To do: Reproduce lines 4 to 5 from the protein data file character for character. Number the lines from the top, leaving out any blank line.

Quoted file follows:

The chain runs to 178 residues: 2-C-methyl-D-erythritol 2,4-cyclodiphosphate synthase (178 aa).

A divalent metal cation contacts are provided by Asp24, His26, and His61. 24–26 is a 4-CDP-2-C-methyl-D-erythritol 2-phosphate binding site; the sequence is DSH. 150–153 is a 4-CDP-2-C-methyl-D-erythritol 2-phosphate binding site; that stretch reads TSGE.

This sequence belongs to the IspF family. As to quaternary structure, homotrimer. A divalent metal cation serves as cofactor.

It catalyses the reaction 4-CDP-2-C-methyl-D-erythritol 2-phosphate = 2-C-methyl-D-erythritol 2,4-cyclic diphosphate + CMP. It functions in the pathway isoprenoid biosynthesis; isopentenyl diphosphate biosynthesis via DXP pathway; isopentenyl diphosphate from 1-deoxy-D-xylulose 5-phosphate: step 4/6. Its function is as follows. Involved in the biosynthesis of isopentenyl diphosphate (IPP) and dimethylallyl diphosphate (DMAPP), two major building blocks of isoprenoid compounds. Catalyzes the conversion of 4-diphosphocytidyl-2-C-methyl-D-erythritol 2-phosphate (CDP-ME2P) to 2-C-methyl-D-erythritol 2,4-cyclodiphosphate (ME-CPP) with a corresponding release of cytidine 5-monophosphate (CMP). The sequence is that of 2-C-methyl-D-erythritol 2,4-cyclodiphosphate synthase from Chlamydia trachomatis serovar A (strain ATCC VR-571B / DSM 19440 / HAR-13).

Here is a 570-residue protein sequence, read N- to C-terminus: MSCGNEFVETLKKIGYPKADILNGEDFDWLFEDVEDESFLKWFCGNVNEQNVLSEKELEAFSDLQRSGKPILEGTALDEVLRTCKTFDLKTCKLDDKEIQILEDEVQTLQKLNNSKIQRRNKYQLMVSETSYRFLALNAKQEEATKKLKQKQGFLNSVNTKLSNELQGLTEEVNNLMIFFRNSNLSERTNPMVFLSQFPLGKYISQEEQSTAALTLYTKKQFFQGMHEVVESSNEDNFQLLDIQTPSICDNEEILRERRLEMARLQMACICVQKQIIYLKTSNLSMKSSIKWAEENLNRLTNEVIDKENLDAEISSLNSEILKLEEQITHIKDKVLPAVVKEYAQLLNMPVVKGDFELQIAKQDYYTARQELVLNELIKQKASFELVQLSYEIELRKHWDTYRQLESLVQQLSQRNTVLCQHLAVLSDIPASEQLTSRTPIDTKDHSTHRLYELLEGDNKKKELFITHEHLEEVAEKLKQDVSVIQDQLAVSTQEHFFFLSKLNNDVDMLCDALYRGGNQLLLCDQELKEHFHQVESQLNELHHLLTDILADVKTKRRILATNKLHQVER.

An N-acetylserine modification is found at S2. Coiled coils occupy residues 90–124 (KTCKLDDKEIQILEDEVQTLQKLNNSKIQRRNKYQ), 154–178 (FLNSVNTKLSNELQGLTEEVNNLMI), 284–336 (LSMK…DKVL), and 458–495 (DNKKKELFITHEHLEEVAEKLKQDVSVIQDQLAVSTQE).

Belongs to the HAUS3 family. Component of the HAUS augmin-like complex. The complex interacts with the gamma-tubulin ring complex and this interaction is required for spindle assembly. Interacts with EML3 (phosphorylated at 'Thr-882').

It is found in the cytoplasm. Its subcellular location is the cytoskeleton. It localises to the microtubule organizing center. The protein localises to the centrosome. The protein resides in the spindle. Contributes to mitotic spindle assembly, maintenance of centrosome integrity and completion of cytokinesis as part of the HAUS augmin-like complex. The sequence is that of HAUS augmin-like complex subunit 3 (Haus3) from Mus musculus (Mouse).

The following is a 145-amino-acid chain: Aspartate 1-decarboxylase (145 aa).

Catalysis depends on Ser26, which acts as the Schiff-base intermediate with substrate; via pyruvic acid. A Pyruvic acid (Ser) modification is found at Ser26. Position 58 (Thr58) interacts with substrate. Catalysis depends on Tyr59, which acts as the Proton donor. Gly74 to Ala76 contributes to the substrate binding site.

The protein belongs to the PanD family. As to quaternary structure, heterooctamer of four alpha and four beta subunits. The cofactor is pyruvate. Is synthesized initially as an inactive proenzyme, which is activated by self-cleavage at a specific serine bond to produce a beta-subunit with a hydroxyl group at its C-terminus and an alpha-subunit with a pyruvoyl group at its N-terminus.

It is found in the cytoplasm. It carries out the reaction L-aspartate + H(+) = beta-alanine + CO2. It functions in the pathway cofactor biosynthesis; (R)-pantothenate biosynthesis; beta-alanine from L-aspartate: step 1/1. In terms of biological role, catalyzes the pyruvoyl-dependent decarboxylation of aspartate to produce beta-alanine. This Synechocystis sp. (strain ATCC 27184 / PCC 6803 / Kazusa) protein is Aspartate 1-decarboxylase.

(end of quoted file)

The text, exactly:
It catalyses the reaction 4-CDP-2-C-methyl-D-erythritol 2-phosphate = 2-C-methyl-D-erythritol 2,4-cyclic diphosphate + CMP. It functions in the pathway isoprenoid biosynthesis; isopentenyl diphosphate biosynthesis via DXP pathway; isopentenyl diphosphate from 1-deoxy-D-xylulose 5-phosphate: step 4/6. Its function is as follows. Involved in the biosynthesis of isopentenyl diphosphate (IPP) and dimethylallyl diphosphate (DMAPP), two major building blocks of isoprenoid compounds. Catalyzes the conversion of 4-diphosphocytidyl-2-C-methyl-D-erythritol 2-phosphate (CDP-ME2P) to 2-C-methyl-D-erythritol 2,4-cyclodiphosphate (ME-CPP) with a corresponding release of cytidine 5-monophosphate (CMP). The sequence is that of 2-C-methyl-D-erythritol 2,4-cyclodiphosphate synthase from Chlamydia trachomatis serovar A (strain ATCC VR-571B / DSM 19440 / HAR-13).

Here is a 570-residue protein sequence, read N- to C-terminus: MSCGNEFVETLKKIGYPKADILNGEDFDWLFEDVEDESFLKWFCGNVNEQNVLSEKELEAFSDLQRSGKPILEGTALDEVLRTCKTFDLKTCKLDDKEIQILEDEVQTLQKLNNSKIQRRNKYQLMVSETSYRFLALNAKQEEATKKLKQKQGFLNSVNTKLSNELQGLTEEVNNLMIFFRNSNLSERTNPMVFLSQFPLGKYISQEEQSTAALTLYTKKQFFQGMHEVVESSNEDNFQLLDIQTPSICDNEEILRERRLEMARLQMACICVQKQIIYLKTSNLSMKSSIKWAEENLNRLTNEVIDKENLDAEISSLNSEILKLEEQITHIKDKVLPAVVKEYAQLLNMPVVKGDFELQIAKQDYYTARQELVLNELIKQKASFELVQLSYEIELRKHWDTYRQLESLVQQLSQRNTVLCQHLAVLSDIPASEQLTSRTPIDTKDHSTHRLYELLEGDNKKKELFITHEHLEEVAEKLKQDVSVIQDQLAVSTQEHFFFLSKLNNDVDMLCDALYRGGNQLLLCDQELKEHFHQVESQLNELHHLLTDILADVKTKRRILATNKLHQVER.